Spicy jerk chicken and pork is served all over the Caribbean. On St. Kitts you’ll find street-food vendors cooking barbecued meat over oil drums along Bay Road, on the seafront of Basseterre. Many stalls set up on Fridays and Saturdays, when Kittitian’s love to buy their favorite cooked meats for a weekend dinner. Take time to check out a few different vendors; they sometimes have traditional dishes such as black pudding and goat water (which is actually a spicy stew of goat meat and breadfruit). Wash it all down with fresh coconut water from a green coconut sold at the roadside stalls.
If you have a sweet tooth, look out for guava cheese, a jelly sweet made of guava fruit puree, sugar and lime juice that has a mouthwatering sweet-and-sour flavor. Once set, the jelly is cut into pieces, sprinkled with sugar and sold in bags by street vendors or supermarkets. Be sure to buy a couple of bags, because the first will be empty by the time you’re back on board. Sugar cake is often made in the homes of local Kittitians. It’s a crumbly cookie made from coconut and cane sugar, spiced with ginger and sometimes studded with peanuts. You’ll find it sold by many street-food vendors around the streets of Basseterre.
Vegetarians, vegans and those looking for healthy food choices should take a short taxi ride from the port to Ital Creations, a small organic farm that sells positively delicious vegetarian dishes, juices and smoothies from a trailer just off the main road. It’s on the bypass road close to the airport (look out for the yoga sign); you might also stop here as part of an island taxi tour. At lunchtime you’ll find veggie burgers and wraps topped with hummus and avocado, or order one of the homemade banana or carob cakes washed down with a bottle of red sorrel juice or a moringa smoothie. While it’s being prepared, take a look at the trees loaded with mangos and papayas and walk between the vegetable beds.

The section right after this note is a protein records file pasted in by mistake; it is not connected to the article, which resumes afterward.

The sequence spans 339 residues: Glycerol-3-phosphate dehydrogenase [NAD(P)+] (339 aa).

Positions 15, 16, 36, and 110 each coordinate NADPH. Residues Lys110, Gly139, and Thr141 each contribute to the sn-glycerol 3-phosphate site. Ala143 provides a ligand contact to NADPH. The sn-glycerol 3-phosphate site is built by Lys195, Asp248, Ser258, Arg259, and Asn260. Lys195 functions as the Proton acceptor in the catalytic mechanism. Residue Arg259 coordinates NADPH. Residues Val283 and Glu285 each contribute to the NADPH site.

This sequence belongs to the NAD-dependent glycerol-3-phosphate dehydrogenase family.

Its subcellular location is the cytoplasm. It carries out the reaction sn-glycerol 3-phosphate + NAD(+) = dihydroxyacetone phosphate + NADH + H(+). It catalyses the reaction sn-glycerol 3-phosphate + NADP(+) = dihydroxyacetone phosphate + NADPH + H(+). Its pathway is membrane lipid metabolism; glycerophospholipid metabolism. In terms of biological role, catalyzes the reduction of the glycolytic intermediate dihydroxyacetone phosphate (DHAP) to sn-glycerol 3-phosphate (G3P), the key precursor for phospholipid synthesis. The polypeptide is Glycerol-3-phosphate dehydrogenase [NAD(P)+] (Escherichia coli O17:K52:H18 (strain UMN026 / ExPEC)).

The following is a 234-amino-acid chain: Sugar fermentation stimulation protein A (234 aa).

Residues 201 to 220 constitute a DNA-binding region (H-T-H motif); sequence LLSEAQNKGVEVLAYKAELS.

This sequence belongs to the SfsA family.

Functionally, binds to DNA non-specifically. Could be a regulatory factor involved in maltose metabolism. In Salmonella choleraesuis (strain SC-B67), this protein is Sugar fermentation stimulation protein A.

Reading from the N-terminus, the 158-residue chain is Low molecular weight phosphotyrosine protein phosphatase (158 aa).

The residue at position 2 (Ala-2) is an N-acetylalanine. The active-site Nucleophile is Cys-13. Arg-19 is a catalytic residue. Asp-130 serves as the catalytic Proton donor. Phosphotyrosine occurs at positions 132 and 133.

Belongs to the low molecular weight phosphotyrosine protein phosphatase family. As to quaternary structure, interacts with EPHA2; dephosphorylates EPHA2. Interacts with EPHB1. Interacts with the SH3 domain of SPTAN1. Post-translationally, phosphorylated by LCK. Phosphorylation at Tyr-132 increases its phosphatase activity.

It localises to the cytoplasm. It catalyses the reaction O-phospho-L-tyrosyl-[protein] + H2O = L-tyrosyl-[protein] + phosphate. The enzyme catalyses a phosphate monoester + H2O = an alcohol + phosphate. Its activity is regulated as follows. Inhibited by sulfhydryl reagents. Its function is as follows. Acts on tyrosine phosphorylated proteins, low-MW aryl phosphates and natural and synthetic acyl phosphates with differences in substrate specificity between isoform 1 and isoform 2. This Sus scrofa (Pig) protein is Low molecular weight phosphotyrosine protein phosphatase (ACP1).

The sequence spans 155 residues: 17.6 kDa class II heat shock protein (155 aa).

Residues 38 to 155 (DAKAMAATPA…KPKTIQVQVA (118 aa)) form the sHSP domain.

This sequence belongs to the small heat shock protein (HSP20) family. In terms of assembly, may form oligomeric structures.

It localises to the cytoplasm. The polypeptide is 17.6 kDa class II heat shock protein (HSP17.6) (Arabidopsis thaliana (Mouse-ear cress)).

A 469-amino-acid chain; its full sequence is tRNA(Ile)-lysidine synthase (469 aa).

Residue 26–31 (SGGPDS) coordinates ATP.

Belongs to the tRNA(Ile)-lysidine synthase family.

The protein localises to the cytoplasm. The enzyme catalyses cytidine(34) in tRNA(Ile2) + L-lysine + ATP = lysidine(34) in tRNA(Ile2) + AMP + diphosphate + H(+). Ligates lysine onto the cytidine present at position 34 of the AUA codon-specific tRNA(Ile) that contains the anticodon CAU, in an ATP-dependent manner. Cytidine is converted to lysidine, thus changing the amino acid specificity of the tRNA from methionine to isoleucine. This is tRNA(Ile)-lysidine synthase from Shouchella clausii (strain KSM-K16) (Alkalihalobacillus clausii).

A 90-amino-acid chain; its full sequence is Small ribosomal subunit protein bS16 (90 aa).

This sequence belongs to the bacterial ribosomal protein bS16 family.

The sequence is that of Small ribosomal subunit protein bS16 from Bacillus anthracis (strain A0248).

Market stalls selling fresh fruit are dotted around the streets of Basseterre, but you can get your fruit fix in the form of a chilled fruit smoothie. Seek out the colorful Refresh Juice Bar van on Bank Street for smoothies made with frozen yogurt and fresh fruit puree; try the St. Kittitian with mango, guava and strawberry. Our banana, guava and strawberry smoothie was so cold it made our brains freeze (but in a good way!)
As you settle into the relaxed Caribbean vibe, pick up a locally brewed Carib, which is made just outside Basseterre at the Carib brewery. Smooth and thirst-quenching, this is an easy-drinking lager. The same brewery offers the slightly more robust Stag and Skol. For local soft drinks, look out for Ting, a refreshing grapefruit soda, and Peardrella, a fizzy pear soda that is often used as a mixer, or the fatigue-busting Ginseng Up, with energizing Korean ginseng. You can get these drinks at most local bars and restaurants.